Lunch was over too quickly it seemed and it was time to collect the water quality sampling I needed. Once completed it was time to leave and make our way to Hatch Lake. I think we both could have stayed there longer, but we had work to do. I logged the idea away of cross country backpacking trip to this place in the future and beyond.

We headed back west of Sportsman Lake and down a small drainage. Half way down we came upon another small lake. Again, this was full of water and slightly larger than the last 4 small lakes/ponds we saw before arriving at Sportsman. From here we continued down the drainage. No trails were in place yet and we made our way down rocks, over trees, and through vegetation. I did not take long and we were at the northeastern side of Hatch Lake.

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Hatch Lake

This was the first time I arrived at a lake with islands. In the middle of Hatch Lake there are granitic rock islands one could swim too. There were even trees on some of them. Being all rock, it seems like it would a fun place to camp. However, bathroom use and being 100 feet or more from a water body would be impossible. Anyway, it was too steep for a water quality sample, so we continued along the northern side of the lake heading west to the outlet.

About mid way we found a perfect spot to collect a sample. In fact, others thought it was a great spot to camp and set up some rock furniture. For fun, I sat down in one of the 3 “chairs” and it was quite comfortable. I could easily see with this setup why one would camp there. Now it was time for work though, so I grabbed my samples. Smoke was in the air from the prescribe burning going on too. It had warmed up enough that the smoke was now at our elevation. With the smoke and being 1:30 PM, it was time to head back to the truck.

On our way west and around the lake, a more elaborate camp was set up in a small drainage. I imagine at times they need to rebuild this as it gets washed out to some extent. Unfortunately, empty fuel canisters and other trash items were left behind. Very sad and not surprising to find trash. I did not have anything to carry it all, so it remained behind. The last stretch of the lake I snapped a final picture at the outlet with Nelson Mountain in the background before departing.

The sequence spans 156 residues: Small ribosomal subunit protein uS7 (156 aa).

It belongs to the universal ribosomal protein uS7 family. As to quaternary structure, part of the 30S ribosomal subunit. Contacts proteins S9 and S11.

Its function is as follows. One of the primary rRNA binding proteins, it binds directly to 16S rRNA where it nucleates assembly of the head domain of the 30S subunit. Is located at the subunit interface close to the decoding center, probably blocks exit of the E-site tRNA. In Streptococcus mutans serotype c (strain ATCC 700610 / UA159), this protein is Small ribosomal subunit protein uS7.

The next half hour was making are way around the ridge. Unfortunately, the terrain was not very inviting like it was earlier in the day. We ultimately decided to go uphill and over the small ridge. The smoke slowed us down as our lungs were not as happy breathing it all in during our exertion. We obviously made it to the top and the rest of the way was downhill.

The sun was warming as we made our way across the forest. Our breathing and heart rates returned to normal too despite the smoke. The trek back came into a small flat basin where ephemeral flows washed away most of the forest litter. It was a cool site to see as it reminded us of a large flat group campground. Also in the middle was a very large old growth pine. Lauren posed for a photo to give some sort of scale to it. It was the largest tree we saw on this trip.

Our journey ended at the truck around 2:45 PM. From there we made our way back down to the office. It was a great way to start the work week!